In 2007, the National Health and Medical Research Council (NHMRC) released a revised National statement on ethical conduct in human research.
Public submissions in the review process leading to the 2007 statement highlighted four main areas of concern: children’s competence to consent, mature minors and the requirement for parental consent, whether children can refuse to participate, and the provision of information to children.
A useful addition to the statement is the concept of levels of maturity, which help determine whether a child or young person’s consent is necessary and/or sufficient for participation in research.
Changes in terminology (“capacity” instead of “competence” and introduction of the term “vulnerability”) have the potential to create confusion, as the new terms are not clearly defined, and capacity is used in several senses.
- 1. National Health and Medical Research Council, Australian Research Council, Australian Vice-Chancellors’ Committee. National statement on ethical conduct in human research. Canberra: NHMRC, 2007. http://www.nhmrc.gov.au/publications/synopses/_files/e72.pdf (accessed Dec 2007).
- 2. National Health and Medical Research Council. National statement on ethical conduct in research involving humans. Canberra: NHMRC, 1999. http://www.nhmrc.gov.au/publications/synopses/_files/e35.pdf (accessed Dec 2007).
- 3. National Health and Medical Research Council. National statement on ethical conduct in human research — second consultation draft. Canberra: NHMRC, 2006.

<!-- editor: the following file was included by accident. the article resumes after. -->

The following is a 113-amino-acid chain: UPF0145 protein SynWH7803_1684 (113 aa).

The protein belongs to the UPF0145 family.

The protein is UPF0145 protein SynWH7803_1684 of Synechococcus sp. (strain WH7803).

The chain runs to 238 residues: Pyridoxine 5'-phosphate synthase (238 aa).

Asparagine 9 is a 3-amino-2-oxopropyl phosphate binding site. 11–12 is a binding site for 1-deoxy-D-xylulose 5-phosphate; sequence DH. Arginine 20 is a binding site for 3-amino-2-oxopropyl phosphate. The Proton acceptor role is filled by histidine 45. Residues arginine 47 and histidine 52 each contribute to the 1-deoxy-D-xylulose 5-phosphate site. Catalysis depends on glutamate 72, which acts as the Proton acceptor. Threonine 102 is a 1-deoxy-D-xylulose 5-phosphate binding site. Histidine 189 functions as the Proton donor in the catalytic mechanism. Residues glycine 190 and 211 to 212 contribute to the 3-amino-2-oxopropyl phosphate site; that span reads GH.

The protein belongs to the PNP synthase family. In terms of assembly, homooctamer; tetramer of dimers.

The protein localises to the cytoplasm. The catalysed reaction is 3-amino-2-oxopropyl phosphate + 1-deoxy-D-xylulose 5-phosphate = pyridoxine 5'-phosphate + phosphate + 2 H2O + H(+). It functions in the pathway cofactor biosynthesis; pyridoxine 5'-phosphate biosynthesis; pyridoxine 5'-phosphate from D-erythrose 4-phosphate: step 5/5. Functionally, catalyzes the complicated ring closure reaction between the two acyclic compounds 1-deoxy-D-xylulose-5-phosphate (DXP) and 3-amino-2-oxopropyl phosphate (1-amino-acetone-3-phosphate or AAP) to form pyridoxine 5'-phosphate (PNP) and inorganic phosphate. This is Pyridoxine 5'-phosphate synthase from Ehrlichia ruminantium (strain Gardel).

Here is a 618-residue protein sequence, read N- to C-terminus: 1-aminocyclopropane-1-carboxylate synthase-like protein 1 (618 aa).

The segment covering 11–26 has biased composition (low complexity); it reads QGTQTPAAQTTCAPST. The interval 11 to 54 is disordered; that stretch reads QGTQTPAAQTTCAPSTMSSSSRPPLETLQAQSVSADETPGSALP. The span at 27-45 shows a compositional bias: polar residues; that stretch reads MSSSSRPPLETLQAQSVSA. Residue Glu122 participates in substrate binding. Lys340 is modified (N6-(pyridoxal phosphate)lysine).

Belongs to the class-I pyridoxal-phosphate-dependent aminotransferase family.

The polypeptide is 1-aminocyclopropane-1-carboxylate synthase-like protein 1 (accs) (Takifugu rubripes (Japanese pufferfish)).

- 4. United States Department of Health and Human Services. Additional protections for children involved as subjects in research. Code of Federal Regulations. Title 45, Part 46.402. http://www.hhs.gov/ohrp/humansubjects/guidance/45cfr46.htm#46.402 (accessed Dec 2007).
- 5. Medical Research Council. Medical research involving children. London: MRC, 2004 (revised Aug 2007). http://www.mrc.ac.uk/Utilities/Documentrecord/index.htm?d=MRC002430 (accessed Dec 2007).
- 6. New Zealand Health and Disability Ethics Committees. Guidelines from operational standard. Appendix 1: Guidelines for health research with children. http://www.newhealth.govt.nz/ethicscommittees/applicationsandguidelines/specificresearchguidance.htm (accessed Dec 2007).
- 7. Canadian Institutes of Health Research, Natural Sciences and Engineering Research Council of Canada, Social Sciences and Humanities Research Council of Canada. Tri-Council policy statement: ethical conduct for research involving humans. Ottawa: Interagency Secretariat on Research Ethics, 1998 (with 2000, 2002 and 2005 amendments). http://www.pre.ethics.gc.ca/english/pdf/TCPS%20October%202005_E.pdf (accessed Dec 2007).
Publication of your online response is subject to the Medical Journal of Australia's editorial discretion. You will be notified by email within five working days should your response be accepted.